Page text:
Googling has perhaps revolutionized the world more than the first edition of the Encyclopedia Britannica. Think about it: whatever you want to know is just a couple of keystrokes away; hell, millions of results are a couple of keystrokes away! But that’s too many. You need to strip them down, and to do that you must master googling, because right now most people suck at it.

The ability to research can’t be taught in a blog post, but you should do everything you can to perfect it. What I’m going to share are some tricks to have google do the work for us. Lean them, and I could have well saved you 20 minutes a day.

  1. Search a phrase. When you are looking for a specific phrase instead of a set of words, you should always put quotes around it. This will only return results for the complete phrase. You can still add words out of the quotes that can appear anywhere on the page. You can put an asterisk in place of words you don’t know or that are irrelevant.
    e.g. [ “Giordano Bruno d’Elia” ] will give better results than [ Giordano Bruno d’Elia ] if you search for my name.
  2. Not search for a word. Sometimes, when what you are looking for has the same name of something way more popular, you might never find it. Adding a dash before a word you don’t want will exclude all results that contain that word.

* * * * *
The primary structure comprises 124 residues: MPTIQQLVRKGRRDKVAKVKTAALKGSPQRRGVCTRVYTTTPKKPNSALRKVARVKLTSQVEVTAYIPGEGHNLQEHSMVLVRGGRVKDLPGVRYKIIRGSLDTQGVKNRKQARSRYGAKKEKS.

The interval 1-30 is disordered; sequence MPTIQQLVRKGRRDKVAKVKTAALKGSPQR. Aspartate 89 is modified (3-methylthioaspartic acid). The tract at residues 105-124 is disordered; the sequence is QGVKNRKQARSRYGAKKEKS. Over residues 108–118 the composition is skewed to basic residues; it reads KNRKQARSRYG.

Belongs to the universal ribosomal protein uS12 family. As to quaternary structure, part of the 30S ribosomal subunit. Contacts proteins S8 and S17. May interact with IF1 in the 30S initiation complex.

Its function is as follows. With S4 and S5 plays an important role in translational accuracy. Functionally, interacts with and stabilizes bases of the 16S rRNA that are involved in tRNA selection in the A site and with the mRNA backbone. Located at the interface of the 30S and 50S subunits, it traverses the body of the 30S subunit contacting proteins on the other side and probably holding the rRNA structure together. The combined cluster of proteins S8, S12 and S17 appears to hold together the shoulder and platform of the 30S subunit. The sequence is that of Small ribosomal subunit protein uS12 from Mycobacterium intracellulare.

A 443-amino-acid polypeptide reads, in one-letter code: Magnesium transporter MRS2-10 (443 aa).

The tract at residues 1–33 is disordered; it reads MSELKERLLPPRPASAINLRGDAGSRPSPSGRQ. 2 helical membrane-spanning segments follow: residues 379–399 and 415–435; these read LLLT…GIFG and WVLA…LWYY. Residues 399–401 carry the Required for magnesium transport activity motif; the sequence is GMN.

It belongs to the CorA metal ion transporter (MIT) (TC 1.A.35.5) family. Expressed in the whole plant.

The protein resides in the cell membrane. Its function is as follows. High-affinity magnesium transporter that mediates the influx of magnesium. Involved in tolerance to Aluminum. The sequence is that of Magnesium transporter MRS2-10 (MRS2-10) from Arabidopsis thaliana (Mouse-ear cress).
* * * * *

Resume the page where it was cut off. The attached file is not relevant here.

e.g. You want to find parks in the state of New York. [ New York public parks ] will probably generate results for the city, [ New York publics parks -city ] will only return results that don’t contain “city.”
  3. Date search. If you want to find an article published at a specific point in time, Google gives you the ability to set date boundaries. This is especially useful if a similar event happened twice and you are only interested in the first. You can do this in the toolbar on the left of the search results. You can even sort results by date instead of relevance.
  4. Site search. Not all websites offer a good search engine. Google allows you to restrict the results to a specific domain by adding this instruction [ ] to the query. It is particularly useful when searching for official information.
    e.g. If you want official government information about a subject, you can add [ ] to the query, and Google will only return results on government websites.
  5. Similar words. If you remember the gist of something but not exactly the word used for it, you can add a tilde sign before the word, and google will search for similar words as well.
    e.g. [ business planning ] will only return information on business planning. [ business ~planning ] will also return business development.

If you don’t want to remember all these shortcuts, you can still perform an advanced search at this page, but it will be considerably slower.

Do you have any shortcut you like to use when searching? Tell us about them in the comments below!

Giordano Bruno d’Elia is an “Under 30” entrepreneur and CEO based in London, UK. He and his team are building Finest Travels, a company that promises it will “bring back the lost charm of traveling.” He blogs about building the company at